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ƒ Nursing over the ages: Nurses in the dining room of the Western Infirmary in


Glasgow in the 1960s; the photograph is one of many held by the NHS Greater Glasgow & Clyde Archives


 Maggie Myles receiving an Honorary Fellowship of the Royal Obstetrical


Society in 1978 (Copyright The Scotsman).


regarded by many in the profession as ‘Te Bible’. Remarkably Myles, who was born in 1892, started writing the book after her retire- ment in 1952 and saw 10 editions published in her lifetime, including 20 reprints into five different languages. Material held in the Lothian Health Services Archive bears witness to the fact that she remained active well into the 1960s and 70s, at one point flying to the Arctic Circle in Canada to lecture Eskimos on the importance of maternity care. She also undertook 35 flights in six months as part of a global lecture series, and her work included setting up a midwifery school in Ethiopia. She received an Honorary Fellowship of the Royal Obstetrical Society in 1978, having previ- ously turned down an MBE on two occasions because she did not want to be seen to ‘covet’ such an award.


Both women, who died in 1967 and 1988 respectively, are subject of a tribute in this landmark year from Teresa Fyffe, Royal College of Nursing (Scotland) Director, who says: “Te NHS has changed significantly in its 70 years, but one thing that has never changed is the difference that nurses and midwives make to peoples’ lives. Inspi- rational women have always been at the heart of the NHS but arguably have often been overlooked in the history books. Two decorated women who paved the way for the health care industry are Elsie Stephenson and Maggie Myles. “Elsie Stephenson became the University


of Edinburgh’s first Director of the Nursing Studies Unit in 1956, which was the first nursing department in a European univer-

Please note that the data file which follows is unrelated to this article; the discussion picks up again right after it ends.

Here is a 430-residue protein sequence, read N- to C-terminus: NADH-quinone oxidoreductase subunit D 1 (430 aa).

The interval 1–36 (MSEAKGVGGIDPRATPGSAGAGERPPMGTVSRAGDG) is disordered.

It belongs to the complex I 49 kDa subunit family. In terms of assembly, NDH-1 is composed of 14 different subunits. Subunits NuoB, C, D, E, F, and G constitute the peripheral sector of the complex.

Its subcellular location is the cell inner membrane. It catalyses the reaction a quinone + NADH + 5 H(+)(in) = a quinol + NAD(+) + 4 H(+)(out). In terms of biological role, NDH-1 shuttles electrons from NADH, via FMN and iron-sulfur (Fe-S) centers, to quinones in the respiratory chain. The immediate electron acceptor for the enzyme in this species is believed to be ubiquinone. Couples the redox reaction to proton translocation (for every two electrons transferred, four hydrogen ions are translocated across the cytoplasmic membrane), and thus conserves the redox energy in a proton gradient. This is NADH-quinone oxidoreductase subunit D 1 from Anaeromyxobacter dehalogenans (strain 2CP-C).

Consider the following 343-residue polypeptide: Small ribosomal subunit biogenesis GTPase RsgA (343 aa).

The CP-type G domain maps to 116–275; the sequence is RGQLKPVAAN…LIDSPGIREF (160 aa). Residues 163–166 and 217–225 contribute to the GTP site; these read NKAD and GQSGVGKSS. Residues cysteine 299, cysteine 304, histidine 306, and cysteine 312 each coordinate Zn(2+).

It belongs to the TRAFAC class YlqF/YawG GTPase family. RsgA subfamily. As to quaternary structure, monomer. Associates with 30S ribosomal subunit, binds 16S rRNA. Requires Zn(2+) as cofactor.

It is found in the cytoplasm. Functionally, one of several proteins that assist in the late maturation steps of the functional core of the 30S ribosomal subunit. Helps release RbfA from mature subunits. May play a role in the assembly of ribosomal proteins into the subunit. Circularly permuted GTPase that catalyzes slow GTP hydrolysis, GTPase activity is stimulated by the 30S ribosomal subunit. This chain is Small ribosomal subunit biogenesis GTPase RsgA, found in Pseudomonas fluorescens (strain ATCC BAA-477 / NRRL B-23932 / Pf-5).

sity. Described in the Journal of Advanced Nursing as “Britain’s nursing messiah of the 20th century”, Elsie helped position Scot- land as a world leader in nursing education and research. “In 1953 Margaret Myles, a midwife and


pioneering educator from Aberdeen, pub- lished the revolutionary manual ‘Textbook for Midwives’. Now in its 16th edition and inter- nationally recognised, ‘Textbook for Midwives’ is the world’s best-selling midwifery textbook. “Tese influential women have been


instrumental in establishing the status of the nursing and midwifery profession today and we owe a debt of gratitude to all the nurses and midwives who have shaped the future for today’s nursing workforce.” Dr Mary Ross-Davie, Royal College of


Midwives’ Director for Scotland, adds: ”Maggie Myles has had a huge impact on midwifery skills and practices, not just in Scotland but around the world; a textbook like Myles’s con- tinues to be really crucial for student midwives all over the world and it’s amazing when you


“These influential women have


been instrumental in establishing the status of the nursing and midwifery


profession today” Theresa Fyffe, Royal College of Nursing (Scotland) Director


 Elsie Stephenson became the University of Edinburgh’s first Director of the Nursing


Studies Unit in 1956. (Image courtesy of the Lothian Health Services Archive).


go to places like Bangladesh, Nepal or Uganda and you see it in the classrooms there.” When asked how midwifery has changed


since Myles’s first textbook, which she used to write after visiting between 20 and 40 maternity units to keep up to date on the latest techniques, Ross-Davie says: “I think there are some universal things that will remain the same and that will run through all of the Myles textbooks over the years and will never change; so for example, around physical skills helping a woman during labour but also about that emotional support and communication.” Interestingly, Ross-Davie says that the key


shift that occurred in the 1960s and 1970s, when increasingly women went from home births to a hospital setting, may be slowly changing back. Te RCM’s recent Best Start policy guid-


ance bases itself on evidence that refutes previously held ideas about the hospital as being a ‘safer’ birthing environment. New guidance is all about giving women


the choice between home births, hospital and new ‘community maternity units’, which are attached to hospitals but not part of a consultant-led labour ward, one of which has recently opened in Wishaw and another is due to open at Forth Valley Royal Hospital. “Best Start is seeing midwives doing that


whole role which Maggie Myles would have been familiar with, where you are part of the community and you are providing care for women through the whole journey,” says Ross-Davie. So, back to Call the Midwife, then? “Yes, that’s right, back to Call the Midwife.” n


NHS70 | SUMMER 2018 | 17


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